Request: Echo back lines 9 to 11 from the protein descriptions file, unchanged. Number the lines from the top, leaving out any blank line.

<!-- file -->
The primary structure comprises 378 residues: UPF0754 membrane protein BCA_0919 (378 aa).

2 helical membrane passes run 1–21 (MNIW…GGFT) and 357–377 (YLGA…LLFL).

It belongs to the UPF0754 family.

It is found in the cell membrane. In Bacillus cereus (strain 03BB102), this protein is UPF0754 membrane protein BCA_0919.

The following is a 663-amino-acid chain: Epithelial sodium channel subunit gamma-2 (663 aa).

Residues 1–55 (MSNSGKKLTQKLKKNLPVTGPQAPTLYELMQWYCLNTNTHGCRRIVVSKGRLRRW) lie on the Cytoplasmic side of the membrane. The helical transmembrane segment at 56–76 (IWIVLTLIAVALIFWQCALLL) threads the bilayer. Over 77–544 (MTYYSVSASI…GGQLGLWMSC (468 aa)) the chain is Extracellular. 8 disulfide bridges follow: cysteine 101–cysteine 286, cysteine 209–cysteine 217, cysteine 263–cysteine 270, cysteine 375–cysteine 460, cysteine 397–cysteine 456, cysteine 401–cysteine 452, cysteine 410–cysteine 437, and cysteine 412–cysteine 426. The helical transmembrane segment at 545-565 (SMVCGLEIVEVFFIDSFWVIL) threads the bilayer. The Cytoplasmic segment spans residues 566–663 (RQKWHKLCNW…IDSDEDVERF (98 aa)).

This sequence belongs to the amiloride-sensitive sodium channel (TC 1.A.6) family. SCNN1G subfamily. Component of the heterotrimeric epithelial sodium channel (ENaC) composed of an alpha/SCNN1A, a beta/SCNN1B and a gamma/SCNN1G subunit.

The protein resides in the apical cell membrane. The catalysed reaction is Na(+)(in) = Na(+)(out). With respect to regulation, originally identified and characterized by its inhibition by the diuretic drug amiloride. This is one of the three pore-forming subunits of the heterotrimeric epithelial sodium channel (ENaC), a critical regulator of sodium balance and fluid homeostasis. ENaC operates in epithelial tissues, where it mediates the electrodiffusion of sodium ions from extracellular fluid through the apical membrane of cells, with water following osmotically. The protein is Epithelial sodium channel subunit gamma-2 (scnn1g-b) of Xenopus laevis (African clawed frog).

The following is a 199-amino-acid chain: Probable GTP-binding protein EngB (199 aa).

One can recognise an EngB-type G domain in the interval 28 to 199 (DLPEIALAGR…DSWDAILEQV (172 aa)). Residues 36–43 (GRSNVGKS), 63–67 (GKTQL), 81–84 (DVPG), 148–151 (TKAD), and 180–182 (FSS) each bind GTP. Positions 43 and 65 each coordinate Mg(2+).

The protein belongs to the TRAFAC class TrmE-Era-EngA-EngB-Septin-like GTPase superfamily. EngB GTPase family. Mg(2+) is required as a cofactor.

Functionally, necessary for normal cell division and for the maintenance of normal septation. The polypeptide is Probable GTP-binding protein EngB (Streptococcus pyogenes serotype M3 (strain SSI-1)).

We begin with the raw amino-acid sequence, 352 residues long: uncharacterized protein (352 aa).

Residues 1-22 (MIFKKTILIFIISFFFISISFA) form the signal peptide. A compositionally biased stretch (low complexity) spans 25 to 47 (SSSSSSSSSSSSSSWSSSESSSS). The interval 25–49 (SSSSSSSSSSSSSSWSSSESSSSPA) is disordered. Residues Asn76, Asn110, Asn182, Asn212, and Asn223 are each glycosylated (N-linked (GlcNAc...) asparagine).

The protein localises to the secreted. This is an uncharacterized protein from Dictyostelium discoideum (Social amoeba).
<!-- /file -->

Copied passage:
The following is a 199-amino-acid chain: Probable GTP-binding protein EngB (199 aa).

One can recognise an EngB-type G domain in the interval 28 to 199 (DLPEIALAGR…DSWDAILEQV (172 aa)). Residues 36–43 (GRSNVGKS), 63–67 (GKTQL), 81–84 (DVPG), 148–151 (TKAD), and 180–182 (FSS) each bind GTP. Positions 43 and 65 each coordinate Mg(2+).

The protein belongs to the TRAFAC class TrmE-Era-EngA-EngB-Septin-like GTPase superfamily. EngB GTPase family. Mg(2+) is required as a cofactor.